More Than Just the Talk by Jonathan McKee

Book description:

The old ways of having the “sex talk” just won’t cut it anymore. Sadly, the number one place today’s young people go to for answers about sex is Google. Meanwhile, kids view nearly 14,000 sexual references a year on television, and 70 percent of teenagers have encountered pornography on the Internet. If we want our children to know the truth about healthy sexuality, we need to create a comfortable climate of continual conversations.

Jonathan McKee will show you how to move beyond the initial awkwardness of this subject into an ongoing communication with your kids about God’s amazing gift of sex. He equips you with what you need to talk openly about dating, temptation, porn, and purity, and you will find answers to tough questions and relevant Scripture on sexual issues.

It’s normal for kids to be curious about sexuality, and they need to know that their parents are the most reliable source of information. Be the one your kids turn to on this crucial topic.

My review:

McKee hits a home run with his straightforward, no nonsense approach to talking to our kids about an uncomfortable topic.  Everything about this book is relevant, from the back story of what kids are seeing and doing these days, to concrete steps to take when approached by your children with questions, and finishing up with common questions.  Some of the questions he spent an entire chapter on, such as Why Wait? and How Far Can I Go?

There are two things about this book that I really liked.  The first is that McKee backed up each of his positions with biblical references and support.  I also liked the tips about what to do when your children ask you something and you are completely taken aback.  McKee helps us to buy a little bit of time to frame an appropriate and thoughtful response.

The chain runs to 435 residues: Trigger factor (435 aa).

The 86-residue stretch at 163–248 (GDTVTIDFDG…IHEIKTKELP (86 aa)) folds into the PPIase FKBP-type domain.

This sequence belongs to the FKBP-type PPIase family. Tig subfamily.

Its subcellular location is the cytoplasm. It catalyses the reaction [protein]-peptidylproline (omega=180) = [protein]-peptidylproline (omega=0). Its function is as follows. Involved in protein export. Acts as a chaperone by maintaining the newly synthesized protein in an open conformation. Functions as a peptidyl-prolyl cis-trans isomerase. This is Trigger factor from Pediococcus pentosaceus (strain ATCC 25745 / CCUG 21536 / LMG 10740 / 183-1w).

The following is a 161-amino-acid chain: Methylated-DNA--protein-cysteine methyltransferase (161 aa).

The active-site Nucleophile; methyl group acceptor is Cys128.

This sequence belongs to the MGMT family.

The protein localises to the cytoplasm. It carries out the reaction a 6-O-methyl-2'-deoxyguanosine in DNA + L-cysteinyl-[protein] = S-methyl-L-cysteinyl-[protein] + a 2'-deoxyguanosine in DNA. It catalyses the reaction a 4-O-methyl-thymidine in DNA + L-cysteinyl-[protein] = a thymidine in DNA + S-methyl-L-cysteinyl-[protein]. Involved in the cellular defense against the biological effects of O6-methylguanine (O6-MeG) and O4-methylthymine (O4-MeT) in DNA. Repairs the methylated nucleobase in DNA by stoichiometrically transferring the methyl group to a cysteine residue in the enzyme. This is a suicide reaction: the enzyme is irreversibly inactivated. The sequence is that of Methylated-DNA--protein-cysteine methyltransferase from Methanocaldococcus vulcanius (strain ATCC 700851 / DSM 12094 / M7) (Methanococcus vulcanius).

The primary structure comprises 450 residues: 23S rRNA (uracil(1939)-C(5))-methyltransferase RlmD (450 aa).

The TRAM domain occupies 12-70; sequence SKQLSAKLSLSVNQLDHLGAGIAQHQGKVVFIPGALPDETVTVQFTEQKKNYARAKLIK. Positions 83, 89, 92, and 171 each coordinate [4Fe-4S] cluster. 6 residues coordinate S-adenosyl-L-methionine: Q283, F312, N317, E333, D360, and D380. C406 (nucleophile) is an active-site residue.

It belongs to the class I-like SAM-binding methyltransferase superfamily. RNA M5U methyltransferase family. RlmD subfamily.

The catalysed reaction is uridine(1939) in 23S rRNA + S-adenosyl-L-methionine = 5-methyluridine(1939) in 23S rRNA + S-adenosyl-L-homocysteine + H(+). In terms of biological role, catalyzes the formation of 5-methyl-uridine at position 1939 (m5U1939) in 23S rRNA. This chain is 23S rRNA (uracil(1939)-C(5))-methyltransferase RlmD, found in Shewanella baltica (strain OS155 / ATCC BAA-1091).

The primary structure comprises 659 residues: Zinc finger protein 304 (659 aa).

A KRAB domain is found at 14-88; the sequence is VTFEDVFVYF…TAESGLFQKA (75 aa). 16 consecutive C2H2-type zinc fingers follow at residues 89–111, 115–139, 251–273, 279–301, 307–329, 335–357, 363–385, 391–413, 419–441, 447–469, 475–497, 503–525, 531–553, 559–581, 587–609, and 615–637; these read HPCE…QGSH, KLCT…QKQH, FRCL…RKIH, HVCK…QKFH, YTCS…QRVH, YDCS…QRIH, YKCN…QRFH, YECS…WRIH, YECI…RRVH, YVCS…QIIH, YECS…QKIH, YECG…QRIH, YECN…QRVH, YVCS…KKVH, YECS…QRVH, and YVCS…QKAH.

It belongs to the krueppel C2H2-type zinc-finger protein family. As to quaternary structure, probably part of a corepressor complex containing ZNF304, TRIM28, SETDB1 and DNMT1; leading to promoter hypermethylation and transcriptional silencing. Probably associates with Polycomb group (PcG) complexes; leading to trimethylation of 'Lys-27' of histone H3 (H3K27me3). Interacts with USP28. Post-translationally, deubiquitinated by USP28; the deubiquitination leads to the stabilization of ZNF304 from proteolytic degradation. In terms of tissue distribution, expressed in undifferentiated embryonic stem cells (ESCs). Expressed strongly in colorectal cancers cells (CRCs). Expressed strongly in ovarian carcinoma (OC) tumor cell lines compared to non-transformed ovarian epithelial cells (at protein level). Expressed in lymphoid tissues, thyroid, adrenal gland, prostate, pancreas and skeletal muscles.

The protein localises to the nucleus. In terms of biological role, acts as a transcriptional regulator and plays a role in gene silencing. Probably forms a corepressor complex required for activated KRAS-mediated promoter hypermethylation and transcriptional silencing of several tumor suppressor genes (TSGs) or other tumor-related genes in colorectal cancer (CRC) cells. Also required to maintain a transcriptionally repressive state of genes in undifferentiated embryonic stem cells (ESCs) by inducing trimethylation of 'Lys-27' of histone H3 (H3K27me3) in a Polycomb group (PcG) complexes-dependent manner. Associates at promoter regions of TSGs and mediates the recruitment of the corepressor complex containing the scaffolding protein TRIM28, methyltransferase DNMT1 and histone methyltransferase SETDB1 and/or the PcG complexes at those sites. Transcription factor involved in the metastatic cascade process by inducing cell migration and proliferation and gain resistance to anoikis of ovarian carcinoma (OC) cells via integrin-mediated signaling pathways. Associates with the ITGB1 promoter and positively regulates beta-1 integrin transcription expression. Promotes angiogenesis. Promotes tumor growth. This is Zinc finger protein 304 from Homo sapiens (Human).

The only thing that I was hoping to see in the book that wasn’t there was more information about how to initiate the conversation.  My children don’t ask a lot of questions, but I still want to be there go to person.  McKee offers strategies, but I was hoping for more advice.  However, I’m hoping that by utilizing his suggestions, more questions will be forthcoming.  This is too important of a topic to “hope for the best.”

If you are looking for a straightforward book that will help you open the doors of communication with your children about sex, this is the one for you.  It is down to earth and realistic.

I received a complimentary copy of this book from Bethany House Publishers in exchange for my honest review.  All opinions are my own.

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